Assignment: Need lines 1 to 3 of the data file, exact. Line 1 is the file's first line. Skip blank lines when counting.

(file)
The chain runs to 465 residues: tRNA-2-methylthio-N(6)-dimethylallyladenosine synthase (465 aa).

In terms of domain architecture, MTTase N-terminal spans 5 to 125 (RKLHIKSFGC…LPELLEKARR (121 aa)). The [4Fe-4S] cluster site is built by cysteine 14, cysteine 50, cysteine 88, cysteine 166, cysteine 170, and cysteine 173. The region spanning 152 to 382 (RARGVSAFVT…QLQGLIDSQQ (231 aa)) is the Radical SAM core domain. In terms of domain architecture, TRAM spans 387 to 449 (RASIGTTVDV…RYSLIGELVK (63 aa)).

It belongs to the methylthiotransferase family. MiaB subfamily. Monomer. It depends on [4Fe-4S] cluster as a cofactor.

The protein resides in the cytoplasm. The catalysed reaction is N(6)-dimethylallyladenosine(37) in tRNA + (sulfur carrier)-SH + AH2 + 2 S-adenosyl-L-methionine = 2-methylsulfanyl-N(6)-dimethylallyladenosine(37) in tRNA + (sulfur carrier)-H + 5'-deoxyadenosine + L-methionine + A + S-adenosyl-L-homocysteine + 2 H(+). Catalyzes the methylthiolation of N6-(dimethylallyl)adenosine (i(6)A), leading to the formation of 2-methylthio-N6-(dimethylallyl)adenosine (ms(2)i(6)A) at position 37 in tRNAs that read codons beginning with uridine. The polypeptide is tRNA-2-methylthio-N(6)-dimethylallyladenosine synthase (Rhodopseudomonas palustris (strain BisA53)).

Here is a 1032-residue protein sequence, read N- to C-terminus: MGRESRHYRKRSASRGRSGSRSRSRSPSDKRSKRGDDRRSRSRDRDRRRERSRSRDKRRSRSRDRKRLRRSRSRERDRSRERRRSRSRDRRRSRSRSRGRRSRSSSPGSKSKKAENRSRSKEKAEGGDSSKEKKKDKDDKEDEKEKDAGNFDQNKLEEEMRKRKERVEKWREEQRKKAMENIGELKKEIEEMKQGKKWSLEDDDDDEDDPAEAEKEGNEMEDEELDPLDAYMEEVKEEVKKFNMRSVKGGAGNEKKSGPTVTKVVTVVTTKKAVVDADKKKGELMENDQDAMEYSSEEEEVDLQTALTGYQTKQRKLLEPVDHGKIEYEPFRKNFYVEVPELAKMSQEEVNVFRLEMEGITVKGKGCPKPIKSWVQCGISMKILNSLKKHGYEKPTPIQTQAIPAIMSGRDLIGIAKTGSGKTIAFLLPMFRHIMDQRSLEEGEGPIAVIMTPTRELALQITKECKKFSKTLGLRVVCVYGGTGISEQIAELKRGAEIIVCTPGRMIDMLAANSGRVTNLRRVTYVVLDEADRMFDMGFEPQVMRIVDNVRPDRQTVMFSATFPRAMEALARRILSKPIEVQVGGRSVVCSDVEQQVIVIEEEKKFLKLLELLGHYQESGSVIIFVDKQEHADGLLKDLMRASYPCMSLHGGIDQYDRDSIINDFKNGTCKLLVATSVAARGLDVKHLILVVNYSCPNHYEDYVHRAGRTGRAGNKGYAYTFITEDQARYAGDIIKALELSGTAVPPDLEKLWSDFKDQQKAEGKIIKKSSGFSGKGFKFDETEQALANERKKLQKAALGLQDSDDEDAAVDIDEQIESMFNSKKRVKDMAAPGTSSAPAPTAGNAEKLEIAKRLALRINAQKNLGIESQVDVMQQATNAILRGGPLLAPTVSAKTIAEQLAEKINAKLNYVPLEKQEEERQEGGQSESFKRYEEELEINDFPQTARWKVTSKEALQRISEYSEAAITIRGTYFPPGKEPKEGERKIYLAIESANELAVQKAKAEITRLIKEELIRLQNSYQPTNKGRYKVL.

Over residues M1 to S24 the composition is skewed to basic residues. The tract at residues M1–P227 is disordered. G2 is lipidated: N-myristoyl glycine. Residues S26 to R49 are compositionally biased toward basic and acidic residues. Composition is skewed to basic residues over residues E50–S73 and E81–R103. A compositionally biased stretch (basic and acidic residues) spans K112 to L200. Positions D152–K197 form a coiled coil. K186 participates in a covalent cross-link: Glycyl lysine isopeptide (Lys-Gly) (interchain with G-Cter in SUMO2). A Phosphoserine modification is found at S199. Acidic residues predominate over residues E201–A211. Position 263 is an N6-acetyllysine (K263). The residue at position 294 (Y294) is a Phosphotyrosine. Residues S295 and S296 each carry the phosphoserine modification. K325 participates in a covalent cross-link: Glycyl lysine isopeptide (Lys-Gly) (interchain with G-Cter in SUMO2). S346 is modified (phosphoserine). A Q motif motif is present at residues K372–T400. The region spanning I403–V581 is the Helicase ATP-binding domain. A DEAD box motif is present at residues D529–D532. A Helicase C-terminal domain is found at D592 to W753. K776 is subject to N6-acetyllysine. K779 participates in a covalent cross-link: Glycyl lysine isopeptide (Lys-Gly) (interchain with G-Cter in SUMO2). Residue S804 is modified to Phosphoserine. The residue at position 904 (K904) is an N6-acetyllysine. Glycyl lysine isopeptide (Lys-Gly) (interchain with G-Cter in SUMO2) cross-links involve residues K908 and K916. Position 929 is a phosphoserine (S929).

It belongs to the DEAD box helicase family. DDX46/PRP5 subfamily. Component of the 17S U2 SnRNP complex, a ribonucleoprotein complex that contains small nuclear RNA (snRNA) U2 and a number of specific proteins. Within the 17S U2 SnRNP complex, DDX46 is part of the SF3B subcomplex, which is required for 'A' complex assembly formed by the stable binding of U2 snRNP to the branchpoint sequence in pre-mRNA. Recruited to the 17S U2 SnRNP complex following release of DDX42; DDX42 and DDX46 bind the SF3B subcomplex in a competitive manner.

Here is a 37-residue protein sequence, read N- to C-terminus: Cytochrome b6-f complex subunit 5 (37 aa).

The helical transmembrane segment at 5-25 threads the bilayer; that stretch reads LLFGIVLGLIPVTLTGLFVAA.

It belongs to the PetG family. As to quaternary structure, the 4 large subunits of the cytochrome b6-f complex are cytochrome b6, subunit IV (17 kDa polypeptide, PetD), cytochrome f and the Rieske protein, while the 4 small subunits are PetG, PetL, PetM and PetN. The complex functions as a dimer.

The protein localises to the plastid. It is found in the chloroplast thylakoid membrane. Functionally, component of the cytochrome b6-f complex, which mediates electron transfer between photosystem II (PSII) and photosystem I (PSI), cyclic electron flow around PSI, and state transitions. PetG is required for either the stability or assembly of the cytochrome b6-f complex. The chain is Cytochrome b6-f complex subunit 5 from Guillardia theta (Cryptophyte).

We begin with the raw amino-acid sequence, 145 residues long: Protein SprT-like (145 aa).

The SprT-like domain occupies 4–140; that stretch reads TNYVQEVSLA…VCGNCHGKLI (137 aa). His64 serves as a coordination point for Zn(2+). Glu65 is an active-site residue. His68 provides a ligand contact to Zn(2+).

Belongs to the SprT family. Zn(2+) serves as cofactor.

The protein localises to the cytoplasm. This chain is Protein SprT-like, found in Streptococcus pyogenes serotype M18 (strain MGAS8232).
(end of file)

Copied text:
The chain runs to 465 residues: tRNA-2-methylthio-N(6)-dimethylallyladenosine synthase (465 aa).

In terms of domain architecture, MTTase N-terminal spans 5 to 125 (RKLHIKSFGC…LPELLEKARR (121 aa)). The [4Fe-4S] cluster site is built by cysteine 14, cysteine 50, cysteine 88, cysteine 166, cysteine 170, and cysteine 173. The region spanning 152 to 382 (RARGVSAFVT…QLQGLIDSQQ (231 aa)) is the Radical SAM core domain. In terms of domain architecture, TRAM spans 387 to 449 (RASIGTTVDV…RYSLIGELVK (63 aa)).

It belongs to the methylthiotransferase family. MiaB subfamily. Monomer. It depends on [4Fe-4S] cluster as a cofactor.